Theory of Quantum Sensors

Atom interferometry experiment realised with a Bose-Einstein condensed source split and recombined with laser light beam-splitters and mirrors in a Mach-Zehnder configuration (Quantus project).  
Collective excitations of a Bose-Einstein condensate after a fast transport over a mm distance using an atom chip. R. Corgier et al. New J. Phys. 20, 055002 (2018).

To exploit the full potential of quantum sensors for inertial applications and tests of fundamental physics, careful quantum state engineering schemes of ultra-cold atomic ensembles are required. For most applications, sensors based on atom interferometry promise few orders of magnitude boost in sensitivities compared to state-of-the-art performance if a macroscopic superposition or long drift times of several seconds are realized.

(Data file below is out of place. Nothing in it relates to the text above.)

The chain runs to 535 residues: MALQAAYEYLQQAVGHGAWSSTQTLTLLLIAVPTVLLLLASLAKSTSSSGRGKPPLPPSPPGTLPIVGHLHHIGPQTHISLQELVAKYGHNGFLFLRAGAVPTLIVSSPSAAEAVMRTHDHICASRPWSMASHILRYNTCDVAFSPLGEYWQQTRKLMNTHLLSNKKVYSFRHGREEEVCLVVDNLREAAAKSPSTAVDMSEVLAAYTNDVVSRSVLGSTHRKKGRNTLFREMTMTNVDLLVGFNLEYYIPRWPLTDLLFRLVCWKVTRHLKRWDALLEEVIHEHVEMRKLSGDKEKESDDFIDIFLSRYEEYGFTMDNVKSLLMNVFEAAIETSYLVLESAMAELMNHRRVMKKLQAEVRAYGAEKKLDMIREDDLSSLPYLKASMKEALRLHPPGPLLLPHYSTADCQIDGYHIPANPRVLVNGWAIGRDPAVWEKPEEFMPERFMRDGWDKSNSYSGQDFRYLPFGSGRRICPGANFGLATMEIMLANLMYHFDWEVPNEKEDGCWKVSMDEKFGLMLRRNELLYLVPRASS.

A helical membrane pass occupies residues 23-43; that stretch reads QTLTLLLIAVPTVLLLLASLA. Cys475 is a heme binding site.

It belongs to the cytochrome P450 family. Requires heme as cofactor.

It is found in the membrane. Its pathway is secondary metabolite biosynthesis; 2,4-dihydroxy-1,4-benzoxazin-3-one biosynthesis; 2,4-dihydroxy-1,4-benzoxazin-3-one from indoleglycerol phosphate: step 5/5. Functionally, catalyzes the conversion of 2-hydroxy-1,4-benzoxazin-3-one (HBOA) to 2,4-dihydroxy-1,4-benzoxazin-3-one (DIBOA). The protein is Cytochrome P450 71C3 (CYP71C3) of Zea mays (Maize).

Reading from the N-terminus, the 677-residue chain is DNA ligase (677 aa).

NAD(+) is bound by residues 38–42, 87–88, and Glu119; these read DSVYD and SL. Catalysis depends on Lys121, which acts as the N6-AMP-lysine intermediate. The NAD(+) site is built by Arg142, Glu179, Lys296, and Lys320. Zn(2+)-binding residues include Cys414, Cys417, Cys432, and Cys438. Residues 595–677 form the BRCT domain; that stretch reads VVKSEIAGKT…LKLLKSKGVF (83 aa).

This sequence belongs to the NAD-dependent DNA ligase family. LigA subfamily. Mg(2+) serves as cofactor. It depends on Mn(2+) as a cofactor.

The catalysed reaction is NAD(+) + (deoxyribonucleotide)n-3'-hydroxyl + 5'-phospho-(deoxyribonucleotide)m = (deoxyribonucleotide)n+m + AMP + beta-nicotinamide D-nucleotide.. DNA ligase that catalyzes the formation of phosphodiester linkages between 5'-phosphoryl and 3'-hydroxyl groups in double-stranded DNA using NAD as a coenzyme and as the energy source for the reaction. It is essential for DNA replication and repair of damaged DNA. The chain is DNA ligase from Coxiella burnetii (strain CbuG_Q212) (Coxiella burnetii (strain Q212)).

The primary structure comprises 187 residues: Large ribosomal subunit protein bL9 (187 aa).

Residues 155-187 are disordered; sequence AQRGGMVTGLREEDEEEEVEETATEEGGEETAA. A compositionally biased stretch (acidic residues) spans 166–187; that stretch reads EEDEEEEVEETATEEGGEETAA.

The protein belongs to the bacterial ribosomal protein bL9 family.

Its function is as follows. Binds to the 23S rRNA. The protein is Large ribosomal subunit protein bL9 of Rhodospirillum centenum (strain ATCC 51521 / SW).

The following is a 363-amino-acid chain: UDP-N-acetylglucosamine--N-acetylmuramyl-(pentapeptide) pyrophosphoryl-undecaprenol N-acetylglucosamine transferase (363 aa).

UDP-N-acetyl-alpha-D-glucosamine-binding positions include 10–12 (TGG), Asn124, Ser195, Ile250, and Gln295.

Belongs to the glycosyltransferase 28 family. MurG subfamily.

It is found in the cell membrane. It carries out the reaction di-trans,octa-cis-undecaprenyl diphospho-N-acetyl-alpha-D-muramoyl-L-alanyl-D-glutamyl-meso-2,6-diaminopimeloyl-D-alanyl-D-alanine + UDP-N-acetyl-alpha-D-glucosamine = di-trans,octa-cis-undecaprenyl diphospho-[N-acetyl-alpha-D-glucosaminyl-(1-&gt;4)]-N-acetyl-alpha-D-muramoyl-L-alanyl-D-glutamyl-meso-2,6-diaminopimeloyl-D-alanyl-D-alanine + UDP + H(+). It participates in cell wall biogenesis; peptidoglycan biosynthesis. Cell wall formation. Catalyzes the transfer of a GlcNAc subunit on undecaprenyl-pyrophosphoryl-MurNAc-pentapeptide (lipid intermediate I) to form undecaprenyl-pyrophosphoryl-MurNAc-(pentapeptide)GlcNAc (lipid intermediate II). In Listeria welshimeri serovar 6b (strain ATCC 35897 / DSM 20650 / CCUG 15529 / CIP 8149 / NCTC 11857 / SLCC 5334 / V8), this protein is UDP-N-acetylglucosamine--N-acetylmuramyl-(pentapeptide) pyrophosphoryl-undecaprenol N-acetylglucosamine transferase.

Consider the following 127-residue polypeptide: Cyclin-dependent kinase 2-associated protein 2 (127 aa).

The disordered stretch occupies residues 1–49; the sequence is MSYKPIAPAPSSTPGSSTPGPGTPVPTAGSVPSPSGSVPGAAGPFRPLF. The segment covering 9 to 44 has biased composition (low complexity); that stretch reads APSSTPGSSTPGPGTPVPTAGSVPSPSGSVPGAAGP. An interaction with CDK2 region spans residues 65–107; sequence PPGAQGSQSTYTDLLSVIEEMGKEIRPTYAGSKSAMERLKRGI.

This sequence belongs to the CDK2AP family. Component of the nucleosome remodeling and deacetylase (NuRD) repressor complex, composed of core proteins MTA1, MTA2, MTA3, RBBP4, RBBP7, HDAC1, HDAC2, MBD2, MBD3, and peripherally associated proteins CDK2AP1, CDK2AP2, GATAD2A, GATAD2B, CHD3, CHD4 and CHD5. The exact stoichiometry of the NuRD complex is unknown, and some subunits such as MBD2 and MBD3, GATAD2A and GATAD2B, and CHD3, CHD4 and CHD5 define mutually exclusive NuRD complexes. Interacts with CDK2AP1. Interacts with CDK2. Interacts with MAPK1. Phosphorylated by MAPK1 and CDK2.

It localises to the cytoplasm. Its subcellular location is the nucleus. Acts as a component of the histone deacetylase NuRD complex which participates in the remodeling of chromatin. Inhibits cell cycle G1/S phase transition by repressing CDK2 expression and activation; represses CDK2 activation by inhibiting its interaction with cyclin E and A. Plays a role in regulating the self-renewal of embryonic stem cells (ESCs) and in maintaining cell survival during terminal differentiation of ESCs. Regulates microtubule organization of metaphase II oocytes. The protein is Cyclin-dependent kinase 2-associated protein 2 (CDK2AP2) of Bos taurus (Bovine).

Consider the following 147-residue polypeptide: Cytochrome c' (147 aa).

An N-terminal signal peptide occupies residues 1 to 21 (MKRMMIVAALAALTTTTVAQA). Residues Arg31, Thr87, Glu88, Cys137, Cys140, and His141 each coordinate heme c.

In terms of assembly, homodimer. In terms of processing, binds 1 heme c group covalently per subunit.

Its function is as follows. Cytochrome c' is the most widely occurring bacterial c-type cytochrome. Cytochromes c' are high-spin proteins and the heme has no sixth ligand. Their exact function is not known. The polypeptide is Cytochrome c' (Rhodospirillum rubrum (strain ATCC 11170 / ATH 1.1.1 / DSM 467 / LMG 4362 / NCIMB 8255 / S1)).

Degenerate quantum gases are prime candidates to rise to both challenges: slow expansion rates and high control of their degrees of freedom. Indeed, their energies can be realistically pushed down to the picokelvin level or below while preserving coherence and being able to precisely shape their quantum properties.

Our research takes advantage of most novel and efficient techniques in the field of quantum gases theory and puts to work highly controllable atom interferometers of metrological significance. Analytical and numerical models are developed relying on optimal control theory protocols together with time-dependent quantum dynamics solvers at their core.

We engage in a direct collaborative effort with a large number of leading experimental groups at the IQ, in Europe and internationally. Our research covers, for example, aspects related to the dynamics of Bose-Einstein condensates manipulated by atom chips or dipole laser traps subject to free fall (fountains, microgravity and space platforms) or in trapped conditions (trapped interferometry, optical cavities, etc.).